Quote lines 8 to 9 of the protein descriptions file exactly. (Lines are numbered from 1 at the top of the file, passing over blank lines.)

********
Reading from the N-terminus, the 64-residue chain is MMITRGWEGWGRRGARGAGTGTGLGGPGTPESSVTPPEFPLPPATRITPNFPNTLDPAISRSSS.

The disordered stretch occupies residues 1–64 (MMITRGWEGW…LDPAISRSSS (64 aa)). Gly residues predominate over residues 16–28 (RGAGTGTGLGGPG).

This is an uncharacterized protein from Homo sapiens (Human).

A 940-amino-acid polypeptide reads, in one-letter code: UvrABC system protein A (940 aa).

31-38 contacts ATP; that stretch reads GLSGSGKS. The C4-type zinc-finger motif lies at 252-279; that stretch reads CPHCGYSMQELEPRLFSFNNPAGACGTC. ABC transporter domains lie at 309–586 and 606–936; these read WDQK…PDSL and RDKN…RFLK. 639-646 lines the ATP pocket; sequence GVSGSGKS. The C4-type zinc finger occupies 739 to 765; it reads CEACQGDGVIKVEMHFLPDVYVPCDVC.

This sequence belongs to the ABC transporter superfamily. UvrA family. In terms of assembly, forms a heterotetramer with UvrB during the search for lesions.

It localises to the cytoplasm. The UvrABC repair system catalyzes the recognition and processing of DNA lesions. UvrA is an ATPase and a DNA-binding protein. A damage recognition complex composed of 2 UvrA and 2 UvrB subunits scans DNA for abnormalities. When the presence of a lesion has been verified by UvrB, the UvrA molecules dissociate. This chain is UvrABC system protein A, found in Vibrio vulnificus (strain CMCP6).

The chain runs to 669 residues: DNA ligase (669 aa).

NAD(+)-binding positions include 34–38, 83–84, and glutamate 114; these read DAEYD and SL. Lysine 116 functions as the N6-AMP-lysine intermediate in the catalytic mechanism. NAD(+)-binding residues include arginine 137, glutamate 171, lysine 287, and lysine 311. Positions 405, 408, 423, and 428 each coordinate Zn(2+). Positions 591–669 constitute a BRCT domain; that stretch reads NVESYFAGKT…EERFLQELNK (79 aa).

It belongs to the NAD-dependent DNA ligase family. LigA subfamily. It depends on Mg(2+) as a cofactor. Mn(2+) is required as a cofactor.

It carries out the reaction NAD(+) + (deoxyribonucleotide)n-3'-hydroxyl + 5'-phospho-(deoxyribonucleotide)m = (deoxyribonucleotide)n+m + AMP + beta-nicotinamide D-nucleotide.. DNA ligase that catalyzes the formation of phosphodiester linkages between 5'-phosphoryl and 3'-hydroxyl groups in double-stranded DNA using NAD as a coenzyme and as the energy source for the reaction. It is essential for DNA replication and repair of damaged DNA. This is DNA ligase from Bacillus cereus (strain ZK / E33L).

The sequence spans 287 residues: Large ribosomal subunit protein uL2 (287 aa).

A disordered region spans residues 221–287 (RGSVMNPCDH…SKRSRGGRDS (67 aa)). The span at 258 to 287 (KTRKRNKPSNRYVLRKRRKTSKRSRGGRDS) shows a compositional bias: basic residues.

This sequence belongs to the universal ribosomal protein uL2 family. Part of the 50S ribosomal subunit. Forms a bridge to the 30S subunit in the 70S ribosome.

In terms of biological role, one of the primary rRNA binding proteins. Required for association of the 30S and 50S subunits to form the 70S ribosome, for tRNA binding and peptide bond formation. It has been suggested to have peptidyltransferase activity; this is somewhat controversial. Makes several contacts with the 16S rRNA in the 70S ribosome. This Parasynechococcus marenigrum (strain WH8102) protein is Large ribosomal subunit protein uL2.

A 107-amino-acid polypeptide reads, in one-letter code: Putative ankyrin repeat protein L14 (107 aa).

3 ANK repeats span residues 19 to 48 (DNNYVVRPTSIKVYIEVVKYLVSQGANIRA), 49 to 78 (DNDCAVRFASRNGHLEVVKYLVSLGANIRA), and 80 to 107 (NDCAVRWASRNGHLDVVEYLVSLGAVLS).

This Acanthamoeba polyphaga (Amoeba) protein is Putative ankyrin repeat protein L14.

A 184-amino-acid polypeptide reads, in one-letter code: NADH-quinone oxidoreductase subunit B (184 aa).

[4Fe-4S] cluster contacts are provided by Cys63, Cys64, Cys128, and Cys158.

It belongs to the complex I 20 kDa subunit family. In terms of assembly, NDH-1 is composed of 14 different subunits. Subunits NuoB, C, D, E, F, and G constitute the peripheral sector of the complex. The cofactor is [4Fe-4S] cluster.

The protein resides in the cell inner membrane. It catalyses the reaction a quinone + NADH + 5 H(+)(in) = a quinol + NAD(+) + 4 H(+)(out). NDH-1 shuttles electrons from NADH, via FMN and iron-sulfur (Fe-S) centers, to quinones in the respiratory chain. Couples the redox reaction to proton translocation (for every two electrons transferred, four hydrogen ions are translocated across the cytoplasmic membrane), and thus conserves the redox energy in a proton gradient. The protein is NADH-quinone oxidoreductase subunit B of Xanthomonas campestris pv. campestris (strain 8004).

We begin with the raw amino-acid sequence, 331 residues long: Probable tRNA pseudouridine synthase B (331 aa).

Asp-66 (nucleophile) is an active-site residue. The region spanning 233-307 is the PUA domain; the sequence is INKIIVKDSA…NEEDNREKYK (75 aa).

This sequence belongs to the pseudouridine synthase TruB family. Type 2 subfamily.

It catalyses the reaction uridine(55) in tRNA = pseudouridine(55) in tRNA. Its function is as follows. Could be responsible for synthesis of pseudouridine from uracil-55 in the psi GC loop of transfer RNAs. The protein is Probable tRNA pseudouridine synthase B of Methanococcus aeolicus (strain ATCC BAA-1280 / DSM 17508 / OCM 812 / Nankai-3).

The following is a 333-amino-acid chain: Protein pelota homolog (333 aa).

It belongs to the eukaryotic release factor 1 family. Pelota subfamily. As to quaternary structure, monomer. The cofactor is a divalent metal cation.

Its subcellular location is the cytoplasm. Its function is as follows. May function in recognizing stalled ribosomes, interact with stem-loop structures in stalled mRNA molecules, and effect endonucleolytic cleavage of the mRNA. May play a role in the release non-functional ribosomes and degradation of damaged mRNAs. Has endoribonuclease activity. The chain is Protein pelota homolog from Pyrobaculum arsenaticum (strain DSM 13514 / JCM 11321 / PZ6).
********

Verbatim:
The chain runs to 669 residues: DNA ligase (669 aa).

NAD(+)-binding positions include 34–38, 83–84, and glutamate 114; these read DAEYD and SL. Lysine 116 functions as the N6-AMP-lysine intermediate in the catalytic mechanism. NAD(+)-binding residues include arginine 137, glutamate 171, lysine 287, and lysine 311. Positions 405, 408, 423, and 428 each coordinate Zn(2+). Positions 591–669 constitute a BRCT domain; that stretch reads NVESYFAGKT…EERFLQELNK (79 aa).